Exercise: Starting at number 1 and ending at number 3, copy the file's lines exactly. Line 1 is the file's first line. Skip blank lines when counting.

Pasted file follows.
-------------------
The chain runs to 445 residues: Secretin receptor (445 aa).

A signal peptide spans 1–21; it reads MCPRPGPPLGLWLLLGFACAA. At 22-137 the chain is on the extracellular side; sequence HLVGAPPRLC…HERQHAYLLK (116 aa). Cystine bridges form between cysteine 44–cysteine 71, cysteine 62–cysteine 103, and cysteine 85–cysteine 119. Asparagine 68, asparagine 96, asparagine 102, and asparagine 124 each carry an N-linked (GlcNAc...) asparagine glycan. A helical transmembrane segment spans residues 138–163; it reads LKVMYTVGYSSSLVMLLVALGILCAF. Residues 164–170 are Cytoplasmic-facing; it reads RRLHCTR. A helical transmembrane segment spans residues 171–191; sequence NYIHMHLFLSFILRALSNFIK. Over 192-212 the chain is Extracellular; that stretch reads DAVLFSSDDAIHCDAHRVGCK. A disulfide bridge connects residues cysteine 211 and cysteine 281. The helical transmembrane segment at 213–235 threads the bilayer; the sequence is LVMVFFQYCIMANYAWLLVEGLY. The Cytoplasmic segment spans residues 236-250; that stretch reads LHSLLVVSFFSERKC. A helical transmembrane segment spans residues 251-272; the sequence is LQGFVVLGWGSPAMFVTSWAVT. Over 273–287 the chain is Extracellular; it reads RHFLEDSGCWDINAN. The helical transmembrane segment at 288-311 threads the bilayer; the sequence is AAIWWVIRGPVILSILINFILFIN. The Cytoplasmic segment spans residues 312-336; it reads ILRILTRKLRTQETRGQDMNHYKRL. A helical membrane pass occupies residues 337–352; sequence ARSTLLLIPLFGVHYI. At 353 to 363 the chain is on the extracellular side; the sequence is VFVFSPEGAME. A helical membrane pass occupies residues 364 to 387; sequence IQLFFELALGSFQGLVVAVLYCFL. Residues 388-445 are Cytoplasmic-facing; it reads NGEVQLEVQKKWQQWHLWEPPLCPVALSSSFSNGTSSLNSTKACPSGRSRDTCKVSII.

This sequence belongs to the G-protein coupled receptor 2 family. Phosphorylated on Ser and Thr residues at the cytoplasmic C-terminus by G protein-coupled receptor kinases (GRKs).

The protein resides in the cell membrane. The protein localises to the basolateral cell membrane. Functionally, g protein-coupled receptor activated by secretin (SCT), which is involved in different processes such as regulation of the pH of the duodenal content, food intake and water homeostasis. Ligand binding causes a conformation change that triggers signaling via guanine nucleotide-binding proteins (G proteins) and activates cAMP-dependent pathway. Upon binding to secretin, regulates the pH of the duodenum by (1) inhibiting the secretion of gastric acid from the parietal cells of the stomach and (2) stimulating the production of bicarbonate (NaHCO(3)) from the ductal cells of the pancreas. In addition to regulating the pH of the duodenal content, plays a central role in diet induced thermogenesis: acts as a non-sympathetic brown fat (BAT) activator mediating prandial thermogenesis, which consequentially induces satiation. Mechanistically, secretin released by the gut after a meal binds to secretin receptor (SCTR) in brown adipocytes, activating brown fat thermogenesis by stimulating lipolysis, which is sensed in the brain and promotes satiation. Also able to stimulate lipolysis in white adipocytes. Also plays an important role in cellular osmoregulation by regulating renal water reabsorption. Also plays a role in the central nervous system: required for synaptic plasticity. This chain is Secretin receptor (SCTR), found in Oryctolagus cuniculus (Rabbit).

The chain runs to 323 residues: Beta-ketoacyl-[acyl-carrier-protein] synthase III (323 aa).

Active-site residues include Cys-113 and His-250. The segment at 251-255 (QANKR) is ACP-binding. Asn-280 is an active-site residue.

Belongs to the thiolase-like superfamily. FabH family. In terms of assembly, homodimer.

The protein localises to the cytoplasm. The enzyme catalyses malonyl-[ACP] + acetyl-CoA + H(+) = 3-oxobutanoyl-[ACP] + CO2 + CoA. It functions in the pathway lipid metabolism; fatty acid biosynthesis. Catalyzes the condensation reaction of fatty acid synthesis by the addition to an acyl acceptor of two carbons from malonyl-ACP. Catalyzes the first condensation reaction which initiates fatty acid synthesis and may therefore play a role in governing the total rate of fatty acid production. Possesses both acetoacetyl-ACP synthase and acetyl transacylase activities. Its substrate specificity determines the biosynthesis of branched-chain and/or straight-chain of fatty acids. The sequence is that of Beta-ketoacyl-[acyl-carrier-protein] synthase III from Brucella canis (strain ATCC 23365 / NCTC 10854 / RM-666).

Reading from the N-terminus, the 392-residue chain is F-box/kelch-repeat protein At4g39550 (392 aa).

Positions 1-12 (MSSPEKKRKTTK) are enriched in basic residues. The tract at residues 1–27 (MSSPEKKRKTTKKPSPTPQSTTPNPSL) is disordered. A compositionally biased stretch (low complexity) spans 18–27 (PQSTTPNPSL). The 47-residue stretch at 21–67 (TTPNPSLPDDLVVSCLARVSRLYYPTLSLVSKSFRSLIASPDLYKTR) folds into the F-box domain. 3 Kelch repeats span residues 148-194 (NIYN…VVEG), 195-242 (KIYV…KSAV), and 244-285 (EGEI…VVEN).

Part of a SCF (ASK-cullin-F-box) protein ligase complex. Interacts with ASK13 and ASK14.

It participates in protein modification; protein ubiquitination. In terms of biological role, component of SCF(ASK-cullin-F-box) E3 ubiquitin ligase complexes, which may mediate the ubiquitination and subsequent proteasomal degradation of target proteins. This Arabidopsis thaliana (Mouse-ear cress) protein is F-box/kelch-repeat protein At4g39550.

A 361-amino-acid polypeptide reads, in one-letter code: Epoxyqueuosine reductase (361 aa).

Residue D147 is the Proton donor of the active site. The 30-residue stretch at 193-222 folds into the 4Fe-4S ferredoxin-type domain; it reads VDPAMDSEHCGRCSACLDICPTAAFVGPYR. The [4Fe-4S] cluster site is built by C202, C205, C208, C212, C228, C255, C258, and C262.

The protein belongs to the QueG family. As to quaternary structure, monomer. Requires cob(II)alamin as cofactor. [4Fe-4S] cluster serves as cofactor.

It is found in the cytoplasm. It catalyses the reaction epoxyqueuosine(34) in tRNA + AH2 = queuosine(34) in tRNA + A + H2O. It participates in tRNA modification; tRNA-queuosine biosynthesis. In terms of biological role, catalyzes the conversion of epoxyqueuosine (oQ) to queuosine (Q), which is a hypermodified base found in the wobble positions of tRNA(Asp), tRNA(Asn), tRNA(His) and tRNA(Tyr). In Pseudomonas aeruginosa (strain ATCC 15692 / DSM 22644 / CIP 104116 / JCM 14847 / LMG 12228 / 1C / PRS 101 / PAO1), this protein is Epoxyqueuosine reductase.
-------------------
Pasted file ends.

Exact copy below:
The chain runs to 445 residues: Secretin receptor (445 aa).

A signal peptide spans 1–21; it reads MCPRPGPPLGLWLLLGFACAA. At 22-137 the chain is on the extracellular side; sequence HLVGAPPRLC…HERQHAYLLK (116 aa). Cystine bridges form between cysteine 44–cysteine 71, cysteine 62–cysteine 103, and cysteine 85–cysteine 119. Asparagine 68, asparagine 96, asparagine 102, and asparagine 124 each carry an N-linked (GlcNAc...) asparagine glycan. A helical transmembrane segment spans residues 138–163; it reads LKVMYTVGYSSSLVMLLVALGILCAF. Residues 164–170 are Cytoplasmic-facing; it reads RRLHCTR. A helical transmembrane segment spans residues 171–191; sequence NYIHMHLFLSFILRALSNFIK. Over 192-212 the chain is Extracellular; that stretch reads DAVLFSSDDAIHCDAHRVGCK. A disulfide bridge connects residues cysteine 211 and cysteine 281. The helical transmembrane segment at 213–235 threads the bilayer; the sequence is LVMVFFQYCIMANYAWLLVEGLY. The Cytoplasmic segment spans residues 236-250; that stretch reads LHSLLVVSFFSERKC. A helical transmembrane segment spans residues 251-272; the sequence is LQGFVVLGWGSPAMFVTSWAVT. Over 273–287 the chain is Extracellular; it reads RHFLEDSGCWDINAN. The helical transmembrane segment at 288-311 threads the bilayer; the sequence is AAIWWVIRGPVILSILINFILFIN. The Cytoplasmic segment spans residues 312-336; it reads ILRILTRKLRTQETRGQDMNHYKRL. A helical membrane pass occupies residues 337–352; sequence ARSTLLLIPLFGVHYI. At 353 to 363 the chain is on the extracellular side; the sequence is VFVFSPEGAME. A helical membrane pass occupies residues 364 to 387; sequence IQLFFELALGSFQGLVVAVLYCFL. Residues 388-445 are Cytoplasmic-facing; it reads NGEVQLEVQKKWQQWHLWEPPLCPVALSSSFSNGTSSLNSTKACPSGRSRDTCKVSII.

This sequence belongs to the G-protein coupled receptor 2 family. Phosphorylated on Ser and Thr residues at the cytoplasmic C-terminus by G protein-coupled receptor kinases (GRKs).